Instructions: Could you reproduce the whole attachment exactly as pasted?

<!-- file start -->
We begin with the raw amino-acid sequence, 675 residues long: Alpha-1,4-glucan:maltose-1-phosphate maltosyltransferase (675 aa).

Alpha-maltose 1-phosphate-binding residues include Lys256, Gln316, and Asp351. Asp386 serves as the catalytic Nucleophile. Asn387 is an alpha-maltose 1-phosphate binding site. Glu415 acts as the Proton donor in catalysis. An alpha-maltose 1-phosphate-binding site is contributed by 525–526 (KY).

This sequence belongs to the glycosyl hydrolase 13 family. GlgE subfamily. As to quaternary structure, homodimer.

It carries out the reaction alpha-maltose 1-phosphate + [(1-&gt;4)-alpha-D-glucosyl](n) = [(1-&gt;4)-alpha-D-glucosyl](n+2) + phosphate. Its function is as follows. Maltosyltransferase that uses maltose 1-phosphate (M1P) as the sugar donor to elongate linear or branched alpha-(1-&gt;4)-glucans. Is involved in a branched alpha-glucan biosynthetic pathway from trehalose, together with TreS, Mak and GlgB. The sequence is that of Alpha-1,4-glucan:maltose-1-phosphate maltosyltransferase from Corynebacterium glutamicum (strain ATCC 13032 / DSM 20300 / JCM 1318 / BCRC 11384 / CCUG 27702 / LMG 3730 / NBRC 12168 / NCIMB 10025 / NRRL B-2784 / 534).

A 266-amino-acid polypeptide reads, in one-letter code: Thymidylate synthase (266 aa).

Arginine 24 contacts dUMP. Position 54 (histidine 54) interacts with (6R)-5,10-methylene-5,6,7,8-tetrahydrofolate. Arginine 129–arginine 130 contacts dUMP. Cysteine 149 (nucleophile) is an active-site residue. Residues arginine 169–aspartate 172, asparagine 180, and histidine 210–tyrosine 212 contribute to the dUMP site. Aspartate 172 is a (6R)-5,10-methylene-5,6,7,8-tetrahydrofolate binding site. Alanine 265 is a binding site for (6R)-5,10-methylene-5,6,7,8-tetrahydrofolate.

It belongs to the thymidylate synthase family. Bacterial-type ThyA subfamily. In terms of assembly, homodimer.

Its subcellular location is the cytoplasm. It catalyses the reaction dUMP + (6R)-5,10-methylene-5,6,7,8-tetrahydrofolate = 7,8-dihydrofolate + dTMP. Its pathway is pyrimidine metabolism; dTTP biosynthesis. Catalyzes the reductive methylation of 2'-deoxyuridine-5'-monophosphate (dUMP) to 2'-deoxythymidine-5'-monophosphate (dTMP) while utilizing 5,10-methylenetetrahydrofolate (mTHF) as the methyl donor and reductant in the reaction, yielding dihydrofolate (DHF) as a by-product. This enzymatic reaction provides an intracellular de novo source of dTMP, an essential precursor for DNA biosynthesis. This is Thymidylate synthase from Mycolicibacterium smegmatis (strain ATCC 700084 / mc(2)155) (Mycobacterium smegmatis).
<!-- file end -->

We begin with the raw amino-acid sequence, 675 residues long: Alpha-1,4-glucan:maltose-1-phosphate maltosyltransferase (675 aa).

Alpha-maltose 1-phosphate-binding residues include Lys256, Gln316, and Asp351. Asp386 serves as the catalytic Nucleophile. Asn387 is an alpha-maltose 1-phosphate binding site. Glu415 acts as the Proton donor in catalysis. An alpha-maltose 1-phosphate-binding site is contributed by 525–526 (KY).

This sequence belongs to the glycosyl hydrolase 13 family. GlgE subfamily. As to quaternary structure, homodimer.

It carries out the reaction alpha-maltose 1-phosphate + [(1-&gt;4)-alpha-D-glucosyl](n) = [(1-&gt;4)-alpha-D-glucosyl](n+2) + phosphate. Its function is as follows. Maltosyltransferase that uses maltose 1-phosphate (M1P) as the sugar donor to elongate linear or branched alpha-(1-&gt;4)-glucans. Is involved in a branched alpha-glucan biosynthetic pathway from trehalose, together with TreS, Mak and GlgB. The sequence is that of Alpha-1,4-glucan:maltose-1-phosphate maltosyltransferase from Corynebacterium glutamicum (strain ATCC 13032 / DSM 20300 / JCM 1318 / BCRC 11384 / CCUG 27702 / LMG 3730 / NBRC 12168 / NCIMB 10025 / NRRL B-2784 / 534).

A 266-amino-acid polypeptide reads, in one-letter code: Thymidylate synthase (266 aa).

Arginine 24 contacts dUMP. Position 54 (histidine 54) interacts with (6R)-5,10-methylene-5,6,7,8-tetrahydrofolate. Arginine 129–arginine 130 contacts dUMP. Cysteine 149 (nucleophile) is an active-site residue. Residues arginine 169–aspartate 172, asparagine 180, and histidine 210–tyrosine 212 contribute to the dUMP site. Aspartate 172 is a (6R)-5,10-methylene-5,6,7,8-tetrahydrofolate binding site. Alanine 265 is a binding site for (6R)-5,10-methylene-5,6,7,8-tetrahydrofolate.

It belongs to the thymidylate synthase family. Bacterial-type ThyA subfamily. In terms of assembly, homodimer.

Its subcellular location is the cytoplasm. It catalyses the reaction dUMP + (6R)-5,10-methylene-5,6,7,8-tetrahydrofolate = 7,8-dihydrofolate + dTMP. Its pathway is pyrimidine metabolism; dTTP biosynthesis. Catalyzes the reductive methylation of 2'-deoxyuridine-5'-monophosphate (dUMP) to 2'-deoxythymidine-5'-monophosphate (dTMP) while utilizing 5,10-methylenetetrahydrofolate (mTHF) as the methyl donor and reductant in the reaction, yielding dihydrofolate (DHF) as a by-product. This enzymatic reaction provides an intracellular de novo source of dTMP, an essential precursor for DNA biosynthesis. This is Thymidylate synthase from Mycolicibacterium smegmatis (strain ATCC 700084 / mc(2)155) (Mycobacterium smegmatis).